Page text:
Students in Dana DeLoach’s Precalculus class are engaged in the content, serving as creators of their own learning. A recent visit to Mrs. DeLoach’s classroom revealed a buzz of activity as every student was contributing to the group’s misson of collecting data from a homemade pendulum before using trigonometry to model the behavior.
The image to the left above shows one of the pendulums made of a bob (weight), yarn, washer, and thumbtack. The task the students were to complete included data collection (time, displacement, number of complete swings), attention to precision, and articulation of an equation to model each set of data.
This lesson was designed to provide opportunity for the students to experience the following standards for Precalculus:
(4) Number and measure. The student uses process standards in mathematics to apply appropriate techniques, tools, and formulas to calculate measures in mathematical and real-world problems. The student is expected to: (G) use the Law of Sines in mathematical and real-world problems; and (H) use the Law of Cosines in mathematical and real-world problems.
To access a full-size version of the student handout, click the image below.
Rather than provide the students with a contrived set of data, Mrs. DeLoach challenged the teams to create their own data sets and as a result embedded the necessity for them to demonstrate the mathematical process standards of communicating mathematical ideas, reasoning as appropriate, and using precise mathematical language.
While the students were attending to the precision of their experiments, collecting data, communicating with their peers about the task, and making a plan to model the relationship with trigonometry, Mrs. DeLoach was facilitating. She actively monitored the learning, provided scaffolding to students to make the connection to prior learning, formatively assessed by posing intentional questions, and gave descriptive feedback to the teams on their data collection strategies. Mrs. DeLoach’s design of the learning experience and her role in the classroom as a facilitator of learning rather than a lecturer or deliverer of knowledge embodies a portion of the Visioning work.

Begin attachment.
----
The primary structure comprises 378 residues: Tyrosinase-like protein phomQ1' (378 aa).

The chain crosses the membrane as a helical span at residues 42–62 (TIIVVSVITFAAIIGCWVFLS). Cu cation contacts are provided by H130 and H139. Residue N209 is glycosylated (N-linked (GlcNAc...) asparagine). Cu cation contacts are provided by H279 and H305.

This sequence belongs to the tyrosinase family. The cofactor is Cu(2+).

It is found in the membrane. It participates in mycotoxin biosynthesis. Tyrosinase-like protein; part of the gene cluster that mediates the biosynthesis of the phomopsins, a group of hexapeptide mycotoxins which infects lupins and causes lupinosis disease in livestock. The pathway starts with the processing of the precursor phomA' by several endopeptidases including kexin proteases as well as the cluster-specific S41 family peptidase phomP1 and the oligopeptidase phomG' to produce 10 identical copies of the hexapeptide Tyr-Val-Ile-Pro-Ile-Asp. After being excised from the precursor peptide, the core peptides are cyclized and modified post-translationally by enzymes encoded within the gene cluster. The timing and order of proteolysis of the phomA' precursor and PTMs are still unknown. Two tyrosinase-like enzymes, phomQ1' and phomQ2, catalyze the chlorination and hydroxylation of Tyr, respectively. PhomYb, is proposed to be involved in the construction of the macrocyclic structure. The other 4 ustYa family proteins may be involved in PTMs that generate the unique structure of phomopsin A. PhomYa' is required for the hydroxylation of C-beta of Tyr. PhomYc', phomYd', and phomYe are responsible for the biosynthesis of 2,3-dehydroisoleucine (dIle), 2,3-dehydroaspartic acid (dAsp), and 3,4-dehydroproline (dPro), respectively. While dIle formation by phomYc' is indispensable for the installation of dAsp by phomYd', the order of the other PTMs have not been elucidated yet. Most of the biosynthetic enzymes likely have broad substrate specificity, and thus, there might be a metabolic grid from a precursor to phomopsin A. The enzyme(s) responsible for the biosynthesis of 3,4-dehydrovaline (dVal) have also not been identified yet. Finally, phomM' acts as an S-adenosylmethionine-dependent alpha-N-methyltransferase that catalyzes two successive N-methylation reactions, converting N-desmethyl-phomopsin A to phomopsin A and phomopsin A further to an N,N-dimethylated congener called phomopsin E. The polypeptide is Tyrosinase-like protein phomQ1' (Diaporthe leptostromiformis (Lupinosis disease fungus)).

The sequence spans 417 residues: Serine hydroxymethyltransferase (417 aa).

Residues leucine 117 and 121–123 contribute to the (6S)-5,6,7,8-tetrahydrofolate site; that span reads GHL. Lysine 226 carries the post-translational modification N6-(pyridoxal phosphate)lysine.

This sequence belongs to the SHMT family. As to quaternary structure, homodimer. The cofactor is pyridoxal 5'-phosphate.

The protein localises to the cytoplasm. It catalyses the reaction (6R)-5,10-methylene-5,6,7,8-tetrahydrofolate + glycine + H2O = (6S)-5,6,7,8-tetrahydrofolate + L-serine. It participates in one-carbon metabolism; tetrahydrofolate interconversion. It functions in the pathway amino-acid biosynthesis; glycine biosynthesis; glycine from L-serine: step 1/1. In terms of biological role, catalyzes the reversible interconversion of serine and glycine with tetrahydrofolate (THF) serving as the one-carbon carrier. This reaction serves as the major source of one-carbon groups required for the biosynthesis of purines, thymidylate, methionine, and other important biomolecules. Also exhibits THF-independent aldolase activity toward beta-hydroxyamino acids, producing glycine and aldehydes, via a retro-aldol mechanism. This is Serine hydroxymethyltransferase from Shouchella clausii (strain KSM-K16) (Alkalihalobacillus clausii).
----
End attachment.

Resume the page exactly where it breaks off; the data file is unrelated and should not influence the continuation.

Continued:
The supporting premises that describe Organizational Transformation in Creating a New Vision for Public Education articulate the necessity for a shift from the traditional teacher role (lecture, direct instruction) to a redefined instructional role as facilitator of learning.
V.b The teacher’s most important role is to be a designer of engaging experiences for students, supporting students in their work by incorporating more traditional roles as planner, presenter, instructor, and performer.
High Level Alignment Indicators for implementation of the premises (as described on the Implementation Rubric) include:
Teachers are engaged in facilitating meaningful learning based on rigorous content. Students are engaged as self-managers of their learning.
In order for a student to be a self-manager of one’s learning, the classroom teacher must set the learning environment in such a way as to provide for access to knowledge, feedback, and safety to take risks, make mistakes, and learn as a result. True understanding of rigorous content comes as a result of the opportunity to transfer knowledge to new, unique situations.
I had an opportunity to debrief with Mrs. DeLoach following this classroom visit and she shared that her colleagues implemented this Simple Harmonic Motion Pendulum Lab as well. A sign of a healthy, productive Professional Learning Community is one in which the educators share resources, and then adapt and implement them in each other’s classrooms.
To keep up with the events happening in her classroom, follow Mrs. DeLoach on Twitter: @MrsDDeLoach.